Formula for teaching outputs grant Formula: o = [c/D] * O processed through funding grid Where: – o = an institution’s teaching outputs grant – c = an institution’s actual weighted total of teaching outputs for year Y. Determined by multiplying non-research graduate totals by weightings for each qualification category. NB: Aggregating ‘c’ from all institutions gives system-wide C. – D = Aggregated ‘d’ from all institutions, where ‘d’ is the weighted normative teaching output for one institution. Small ‘d’ derived by multiplying headcount enrolment totals per qualification category in institution by graduation benchmarks approved by Education Minister for 3-year rolling period – O = sum allocated in national budget for teaching outputs Actual weighted teaching output for institution X 1 st certificates or diplomas of 2 years0.5 X 00 1 st diplomas and bachelor’s of 3 years1.0 X 16001600 Professional bachelor’s: 4 years or more1.5 X 7501125 Postgraduate diplomas0.5 X 200100 Postgraduate bachelor’s degrees1.0 X 350350 Honours degrees0.5 X 200100 Non-research masters0.5 X 200100 TOTAL3375 Normative weighted teaching output total for institution X Benchmark x Contact totalBenchmark x Distance total 3-year diplomas and bachelor’s degrees 22.5% x 8000 = 180013.5% x 3000 = 405 4-year professional 1 st bachelor’s degrees 22.5% x 4000 = 90013.5% x 1500 = 202.5 Postgraduate diplomas18% x 1000 =1809% x 0 = 0 Postgraduate bachelor’s degrees 18% x 500 = 909% x 500 = 45 Honours degrees500 x 18% = 900 X 9% = 0 Non-research masters1000 x 54% = 5400 X 27% = 0 GRAND TOTAL4252.5
Teaching outputs grant (2) Suppose the following system-wide totals: – normative total of weighted teaching outputs (D) = 121 000 – actual total of weighted teaching outputs (C) = 90 000 – budget allocation for teaching outputs (O) = Rands 1 378 000 000 Then institution X’s teaching output grant is: c (actual output = 3375)/D (system normative output = 121 000) x budget (Rands 1 378 000 000) = Rands 38.4 million
Teaching output grants (3) Where normative total of teaching outputs for entire system (D) exceeds actual weighted total (C), the amount disbursed as teaching output grant will be less than amount provided for in national budget. Surplus is then distributed as teaching development grants to all institutions whose ‘c’ is lower than ‘d’. An eligible institution X’s teaching development grant is its output shortfall e (i.e. d – c), divided by the system shortfall ‘E’ (that is, D – C) multiplied by surplus ‘S’. Thus, possible development grant is: [e/E] * S
Research outputs grant Formula: r = [f/G] * Q passed through funding grid Where – r = research output grant allocated to an institution – f = total of actual weighted research output in the institution. Determined thus: institution’s output of research graduates and publications for preceding 2 years multiplied by weighting. – G = total of weighted normative outputs for the entire system; thus an aggregation of ‘g’ in all institutions, where ‘g’ is determined as follows: institution’s total of permanently employed academics for preceding two years multiplied by annual publication unit approved by Minister of Education for rolling period. – Q = amount allocated in national budget for research outputs Weightings for research outputsInstitution’s output x weighting Publication units 170 x 1 Research masters graduate 180 x 1 Doctoral graduate 310 x 3 TOTAL180 Weightings in 2004/5 – 2006/7 Permanently employed academic/research staff in university X Weighted normative research output (g) for university X Universities 1.252001.25 x 200 = 250 Technikons 0.5 NB: Aggregate each institution’s weighted normative research output to get output for the system (G)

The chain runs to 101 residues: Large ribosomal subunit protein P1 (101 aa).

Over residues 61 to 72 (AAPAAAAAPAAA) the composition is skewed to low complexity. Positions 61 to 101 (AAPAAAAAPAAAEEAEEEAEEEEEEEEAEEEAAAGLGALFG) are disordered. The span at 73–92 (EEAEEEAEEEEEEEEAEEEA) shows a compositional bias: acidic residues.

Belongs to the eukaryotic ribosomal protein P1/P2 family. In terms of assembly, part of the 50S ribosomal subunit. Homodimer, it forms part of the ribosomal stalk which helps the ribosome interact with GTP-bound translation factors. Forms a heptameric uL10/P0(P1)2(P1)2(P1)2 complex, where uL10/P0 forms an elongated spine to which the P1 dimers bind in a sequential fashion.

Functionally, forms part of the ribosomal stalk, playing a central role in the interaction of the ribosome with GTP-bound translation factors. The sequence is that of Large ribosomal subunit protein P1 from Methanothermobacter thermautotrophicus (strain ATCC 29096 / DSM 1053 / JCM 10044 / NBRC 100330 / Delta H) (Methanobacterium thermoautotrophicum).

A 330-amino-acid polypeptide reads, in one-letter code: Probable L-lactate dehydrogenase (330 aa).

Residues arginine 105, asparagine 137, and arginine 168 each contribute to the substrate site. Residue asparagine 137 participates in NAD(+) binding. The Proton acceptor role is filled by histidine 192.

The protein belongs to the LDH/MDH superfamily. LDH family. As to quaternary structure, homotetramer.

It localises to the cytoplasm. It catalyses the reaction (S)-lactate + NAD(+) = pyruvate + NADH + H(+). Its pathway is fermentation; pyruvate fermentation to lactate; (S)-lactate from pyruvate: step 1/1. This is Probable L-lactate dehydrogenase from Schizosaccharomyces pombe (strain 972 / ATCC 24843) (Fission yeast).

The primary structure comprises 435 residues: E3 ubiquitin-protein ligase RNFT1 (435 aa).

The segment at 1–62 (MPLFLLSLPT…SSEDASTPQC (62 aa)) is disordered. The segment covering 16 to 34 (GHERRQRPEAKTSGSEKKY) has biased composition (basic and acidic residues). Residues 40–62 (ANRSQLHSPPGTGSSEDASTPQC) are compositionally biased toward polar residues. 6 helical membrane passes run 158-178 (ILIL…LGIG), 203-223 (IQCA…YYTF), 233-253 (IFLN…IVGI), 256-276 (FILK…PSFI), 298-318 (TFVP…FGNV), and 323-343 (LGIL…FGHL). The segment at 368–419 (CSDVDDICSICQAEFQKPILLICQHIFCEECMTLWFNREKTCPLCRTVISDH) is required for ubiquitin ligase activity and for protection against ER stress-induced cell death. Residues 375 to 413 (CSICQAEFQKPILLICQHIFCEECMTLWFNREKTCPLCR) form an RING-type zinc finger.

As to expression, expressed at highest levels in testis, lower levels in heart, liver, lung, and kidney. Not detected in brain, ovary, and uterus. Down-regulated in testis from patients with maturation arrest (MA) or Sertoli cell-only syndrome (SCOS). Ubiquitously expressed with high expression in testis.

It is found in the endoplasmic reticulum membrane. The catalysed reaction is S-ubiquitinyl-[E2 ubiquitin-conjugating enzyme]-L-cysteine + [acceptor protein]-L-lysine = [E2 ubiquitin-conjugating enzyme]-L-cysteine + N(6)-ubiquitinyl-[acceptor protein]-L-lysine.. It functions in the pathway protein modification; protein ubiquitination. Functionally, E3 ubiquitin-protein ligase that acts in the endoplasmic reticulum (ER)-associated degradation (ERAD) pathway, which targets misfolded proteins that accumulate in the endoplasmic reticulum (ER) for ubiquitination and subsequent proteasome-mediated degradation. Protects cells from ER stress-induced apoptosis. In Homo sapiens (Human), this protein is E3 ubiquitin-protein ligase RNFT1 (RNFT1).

Weightings for research outputsInstitution’s output x weighting Publication units 170 x 1 Research masters graduate 180 x 1 Doctoral graduate 310 x 3 TOTAL180 Weightings in 2004/5 – 2006/7 Permanently employed academic/research staff in university X Weighted normative research output (g) for university X Universities 1.252001.25 x 200 = 250 Technikons 0.5 NB: Aggregate each institution’s weighted normative research output to get output for the system (G)
Research outputs grant (2) Suppose the following system totals: – weighted normative total of research outputs is: 15 500 – budget allocation for research output is: Rands 1 123 000 000 Then institution X’s research output grant for year Y is: f (180)/G(15 500) x 1 123 000 000 = Rands 13 million
Research output grants (3) Where normative total of research outputs for entire system (G) exceeds actual weighted total, the amount disbursed as research output grant will be less than amount provided for in national budget. Surplus Q is then distributed as research development grants to all institutions whose ‘f’ is lower than ‘g’. An eligible institution X’s teaching development grant is its output shortfall ‘h’ (the difference between ‘f’ and ‘g’) relative to the entire system shortfall H multiplied by surplus Q. Thus, possible research development grant is: [h/H] * Q
Institutional factor grants Of two kinds: – (1) to encourage admission of (racially) disadvantaged students (African and coloured who are South African citizens) – (2) for small sized institutions that do not enjoy economies of scale For both, grant in form of addition to teaching input grant. Re: 1: institutions with disadvantaged students constituting 80% and above of their population can have as much as 10% of their teaching grant as top-up. Re: 2, while institutions with 25 000 and more FTE enrolled students do not obtain any top-up, those with 4000 and less can have as much as 15% of their approved teaching grant as top-up.